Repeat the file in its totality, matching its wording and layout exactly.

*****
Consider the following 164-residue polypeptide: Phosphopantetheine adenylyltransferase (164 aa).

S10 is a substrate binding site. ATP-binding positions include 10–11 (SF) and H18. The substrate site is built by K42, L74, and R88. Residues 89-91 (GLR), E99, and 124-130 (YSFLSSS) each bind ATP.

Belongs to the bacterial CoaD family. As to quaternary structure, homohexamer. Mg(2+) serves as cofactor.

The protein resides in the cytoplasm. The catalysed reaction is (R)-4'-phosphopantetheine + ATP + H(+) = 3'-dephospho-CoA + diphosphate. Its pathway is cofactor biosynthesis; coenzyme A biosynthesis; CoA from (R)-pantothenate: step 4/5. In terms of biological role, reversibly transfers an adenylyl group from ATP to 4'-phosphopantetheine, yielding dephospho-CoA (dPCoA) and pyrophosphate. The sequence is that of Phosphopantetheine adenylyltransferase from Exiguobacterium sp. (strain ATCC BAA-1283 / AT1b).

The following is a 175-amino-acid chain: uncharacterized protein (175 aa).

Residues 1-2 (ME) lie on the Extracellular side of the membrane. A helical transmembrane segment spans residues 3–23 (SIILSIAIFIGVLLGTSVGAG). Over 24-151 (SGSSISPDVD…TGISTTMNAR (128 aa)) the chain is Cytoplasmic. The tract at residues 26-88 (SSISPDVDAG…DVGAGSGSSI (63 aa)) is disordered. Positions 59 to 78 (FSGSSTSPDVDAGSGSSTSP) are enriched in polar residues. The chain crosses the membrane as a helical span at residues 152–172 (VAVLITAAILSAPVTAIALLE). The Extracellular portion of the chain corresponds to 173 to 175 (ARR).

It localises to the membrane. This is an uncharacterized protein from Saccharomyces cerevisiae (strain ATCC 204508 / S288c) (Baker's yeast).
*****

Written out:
Consider the following 164-residue polypeptide: Phosphopantetheine adenylyltransferase (164 aa).

S10 is a substrate binding site. ATP-binding positions include 10–11 (SF) and H18. The substrate site is built by K42, L74, and R88. Residues 89-91 (GLR), E99, and 124-130 (YSFLSSS) each bind ATP.

Belongs to the bacterial CoaD family. As to quaternary structure, homohexamer. Mg(2+) serves as cofactor.

The protein resides in the cytoplasm. The catalysed reaction is (R)-4'-phosphopantetheine + ATP + H(+) = 3'-dephospho-CoA + diphosphate. Its pathway is cofactor biosynthesis; coenzyme A biosynthesis; CoA from (R)-pantothenate: step 4/5. In terms of biological role, reversibly transfers an adenylyl group from ATP to 4'-phosphopantetheine, yielding dephospho-CoA (dPCoA) and pyrophosphate. The sequence is that of Phosphopantetheine adenylyltransferase from Exiguobacterium sp. (strain ATCC BAA-1283 / AT1b).

The following is a 175-amino-acid chain: uncharacterized protein (175 aa).

Residues 1-2 (ME) lie on the Extracellular side of the membrane. A helical transmembrane segment spans residues 3–23 (SIILSIAIFIGVLLGTSVGAG). Over 24-151 (SGSSISPDVD…TGISTTMNAR (128 aa)) the chain is Cytoplasmic. The tract at residues 26-88 (SSISPDVDAG…DVGAGSGSSI (63 aa)) is disordered. Positions 59 to 78 (FSGSSTSPDVDAGSGSSTSP) are enriched in polar residues. The chain crosses the membrane as a helical span at residues 152–172 (VAVLITAAILSAPVTAIALLE). The Extracellular portion of the chain corresponds to 173 to 175 (ARR).

It localises to the membrane. This is an uncharacterized protein from Saccharomyces cerevisiae (strain ATCC 204508 / S288c) (Baker's yeast).